An enterprise architecture roadmap is a strategic overview of how IT projects and plans will be delivered to support business-wide objectives. This strategic document communicates an overall strategy and the work that is required to get from the current situation to achieve the goals of the project.
This roadmap works towards achieving an enterprise architecture vision, which is defined by an enterprise architecture planning (EAP) process.
These roadmaps are used for a wide range of initiatives and projects, including:
Digital Transformation - Taking an offline process and moving it to an online process
Change Management - Planning how to support your team in transitioning to a new tool or process
Legal Changes - Modifying IT processes to comply with new regulations and standards, such as GDPR and ISO standards.
For those involved in enterprise architecture, including dedicated enterprise architects, management and IT professionals, a good enterprise architecture roadmap is a must-have.
Digital overhauls can be highly complex processes, which means it’s essential to have a strategic blueprint that clearly defines how a company is going to get from A-B. Having a strategic roadmap means your team has a point of reference, so they can make immediate adjustments to stay on track when things go wrong. It is also easier to stop blockers before they impact the project.
An enterprise architecture roadmap is an effective tool for gaining stakeholder support for a project for two key reasons.
Firstly, a roadmap clearly shows what the result of the project will be and what benefits will be gained by the business. This helps earn the support for executives, investors, management and key stakeholders who want to know precisely how your project will improve the performance of the business.
Secondly, a roadmap helps those who are working on the project understand how tactical details relate to the strategic big picture. With this knowledge, teams are motivated to work through difficult challenges to achieve the vision of the project.
By creating a roadmap, complex IT initiatives can be understood visually by all stakeholders, making communication and gaining alignment easier.
When creating an enterprise architecture roadmap, there are several common pitfalls to avoid.
When planning enterprise architecture, it's easy to want to fix all the things at once by introducing new processes, technologies and strategic initiatives simultaneously. However, the best roadmaps focus on making the largest possible improvement with the smallest amount of effort, picking just a few key issues to address. This keeps your roadmap focused and increases the chances of success.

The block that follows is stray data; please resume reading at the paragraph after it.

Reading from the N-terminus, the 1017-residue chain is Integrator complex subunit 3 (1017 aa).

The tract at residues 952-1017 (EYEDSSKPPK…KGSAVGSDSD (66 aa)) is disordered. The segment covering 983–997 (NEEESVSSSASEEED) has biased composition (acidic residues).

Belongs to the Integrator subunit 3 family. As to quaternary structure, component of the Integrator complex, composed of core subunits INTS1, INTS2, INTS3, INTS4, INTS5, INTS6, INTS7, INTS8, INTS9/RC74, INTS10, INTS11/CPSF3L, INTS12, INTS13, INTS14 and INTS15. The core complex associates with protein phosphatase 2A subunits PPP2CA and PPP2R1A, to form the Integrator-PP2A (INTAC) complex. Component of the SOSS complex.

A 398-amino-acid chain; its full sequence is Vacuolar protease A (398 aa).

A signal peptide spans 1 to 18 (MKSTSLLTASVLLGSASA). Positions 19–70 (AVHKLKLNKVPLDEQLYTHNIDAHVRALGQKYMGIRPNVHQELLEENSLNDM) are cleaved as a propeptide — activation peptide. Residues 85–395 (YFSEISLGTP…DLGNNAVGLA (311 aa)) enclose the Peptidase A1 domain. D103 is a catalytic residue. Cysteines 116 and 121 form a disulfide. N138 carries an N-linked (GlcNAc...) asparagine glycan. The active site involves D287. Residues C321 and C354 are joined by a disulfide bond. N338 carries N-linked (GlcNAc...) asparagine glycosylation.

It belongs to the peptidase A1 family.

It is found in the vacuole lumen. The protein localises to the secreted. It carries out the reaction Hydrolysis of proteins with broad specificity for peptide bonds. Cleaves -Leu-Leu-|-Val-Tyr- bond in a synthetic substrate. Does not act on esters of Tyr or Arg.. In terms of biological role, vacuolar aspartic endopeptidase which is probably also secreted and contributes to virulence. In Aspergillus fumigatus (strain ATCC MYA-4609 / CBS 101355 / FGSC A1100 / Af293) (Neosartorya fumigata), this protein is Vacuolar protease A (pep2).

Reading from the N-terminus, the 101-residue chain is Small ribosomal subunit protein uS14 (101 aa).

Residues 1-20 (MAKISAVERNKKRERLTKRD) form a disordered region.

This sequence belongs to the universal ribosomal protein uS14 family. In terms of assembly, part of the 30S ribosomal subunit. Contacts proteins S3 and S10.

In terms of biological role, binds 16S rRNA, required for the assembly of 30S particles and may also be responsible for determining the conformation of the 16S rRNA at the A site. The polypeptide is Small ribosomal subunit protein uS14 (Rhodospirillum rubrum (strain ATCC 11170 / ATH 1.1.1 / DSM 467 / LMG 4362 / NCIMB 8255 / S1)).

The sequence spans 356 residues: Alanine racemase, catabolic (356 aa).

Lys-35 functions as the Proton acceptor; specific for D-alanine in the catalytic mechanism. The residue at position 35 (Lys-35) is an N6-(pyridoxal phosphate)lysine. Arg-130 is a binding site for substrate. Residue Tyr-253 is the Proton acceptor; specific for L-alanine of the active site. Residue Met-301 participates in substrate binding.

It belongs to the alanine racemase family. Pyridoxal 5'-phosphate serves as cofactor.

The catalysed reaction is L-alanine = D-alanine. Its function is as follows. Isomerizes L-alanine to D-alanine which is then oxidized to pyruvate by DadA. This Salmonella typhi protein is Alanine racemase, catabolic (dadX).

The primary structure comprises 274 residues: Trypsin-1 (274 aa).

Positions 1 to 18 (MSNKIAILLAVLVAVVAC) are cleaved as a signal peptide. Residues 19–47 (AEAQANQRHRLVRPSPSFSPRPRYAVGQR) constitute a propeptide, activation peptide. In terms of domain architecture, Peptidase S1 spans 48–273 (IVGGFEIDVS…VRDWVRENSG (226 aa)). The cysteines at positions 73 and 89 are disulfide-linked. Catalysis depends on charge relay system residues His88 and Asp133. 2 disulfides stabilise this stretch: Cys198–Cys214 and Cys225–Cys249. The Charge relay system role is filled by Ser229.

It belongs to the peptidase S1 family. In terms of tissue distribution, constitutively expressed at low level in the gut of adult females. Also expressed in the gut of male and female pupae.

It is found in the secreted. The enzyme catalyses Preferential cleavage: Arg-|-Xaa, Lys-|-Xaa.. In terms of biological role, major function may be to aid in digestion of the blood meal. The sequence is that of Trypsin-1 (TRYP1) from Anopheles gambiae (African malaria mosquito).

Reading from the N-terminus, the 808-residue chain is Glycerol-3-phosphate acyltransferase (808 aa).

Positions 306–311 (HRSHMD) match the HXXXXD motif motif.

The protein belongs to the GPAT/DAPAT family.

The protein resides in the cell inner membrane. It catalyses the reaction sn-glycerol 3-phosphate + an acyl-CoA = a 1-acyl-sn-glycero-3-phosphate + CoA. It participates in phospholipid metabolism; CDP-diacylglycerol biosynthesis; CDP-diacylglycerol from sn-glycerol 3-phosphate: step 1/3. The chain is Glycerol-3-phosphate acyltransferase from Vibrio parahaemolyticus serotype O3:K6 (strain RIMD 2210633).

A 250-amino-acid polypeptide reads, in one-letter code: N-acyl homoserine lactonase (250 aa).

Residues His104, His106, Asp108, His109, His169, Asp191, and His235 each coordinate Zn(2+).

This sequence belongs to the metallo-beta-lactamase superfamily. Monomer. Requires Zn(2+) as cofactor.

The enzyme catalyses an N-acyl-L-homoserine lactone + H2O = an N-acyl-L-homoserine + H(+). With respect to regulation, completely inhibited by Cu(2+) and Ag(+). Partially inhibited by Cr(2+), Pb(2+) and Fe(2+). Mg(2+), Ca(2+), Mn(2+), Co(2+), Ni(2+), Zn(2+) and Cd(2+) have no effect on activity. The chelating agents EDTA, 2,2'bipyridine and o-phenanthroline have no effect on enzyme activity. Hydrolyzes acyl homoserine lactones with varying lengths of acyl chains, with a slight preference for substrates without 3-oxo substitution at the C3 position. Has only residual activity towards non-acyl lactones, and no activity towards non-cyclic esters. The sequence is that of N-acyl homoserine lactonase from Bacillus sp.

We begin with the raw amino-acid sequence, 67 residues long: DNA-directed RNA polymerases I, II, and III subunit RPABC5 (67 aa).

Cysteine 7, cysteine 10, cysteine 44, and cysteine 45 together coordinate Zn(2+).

If the goals of your project are not easily measurable, it will be very difficult to judge the success. The best enterprise architecture roadmaps include key performance indicators. This enables you to measure progress accurately and check you are achieving the key goals of the project.
When creating an enterprise architecture roadmap, you must make assumptions about how the organization currently works. This can only be accurate by including subject matter experts from every department in the organization. They should also be involved in the prioritisation and sequencing on tasks, as only they have an on-the-ground view of the cost-benefit of actions.
At airfocus, we have a range of templates available for creating great roadmaps quickly. For an enterprise architecture project, our technology roadmap and prioritization template is a perfect fit, with modifiable prioritisation scoring based on impact, cost and risks.
Before you jump into your enterprise architecture roadmap, there are a series of best practices to follow.
You can't plan a direction for the future without understanding the current state of your organization. Be sure you can measure critical business objectives, fully understand operational costs and know what your key technical assets are at the current time.
You need to know what you are working towards by involving key stakeholders across the organization. Next, quantify these goals - good examples include revenue targets and measurable efficiency improvements, such as reductions in cost, wasted time or wasted labor.
To define the gap, there are 2 critical questions to answer.
Firstly, what is the difference between the current state of the organization and the goal state (remember, there’s like to be no end to your roadmap, but rather milestones to work toward and then add to)? This should be a quantitative measurement across one or more key performance indicators. For example, a 20% improvement in revenue from a 40% reduction in churn.
Secondly, what are we doing incorrectly and where? Consider the whole business in this assessment, not just in technical areas. For example, churn could be reduced with email automation, improving customer service and hiring dedicated account managers.
From the last step, we have a list of items that need to be addressed. Next, these must be prioritized and sequenced, so we can focus on the items with the highest business value.
Then, identify any dependencies to determine the sequence. These could be technical, organizational or people factors - for example, how quickly will employees adapt to the changes you are making?
With our prioritization wizard, you can define your key costs and benefits and score them by completing a simple wizard. Our algorithms calculate your priorities in seconds.
The final step is to speak to stakeholders and subject matter experts about your roadmap. With roadmap tools like airfocus, you can easily share the roadmap and make refinements as required.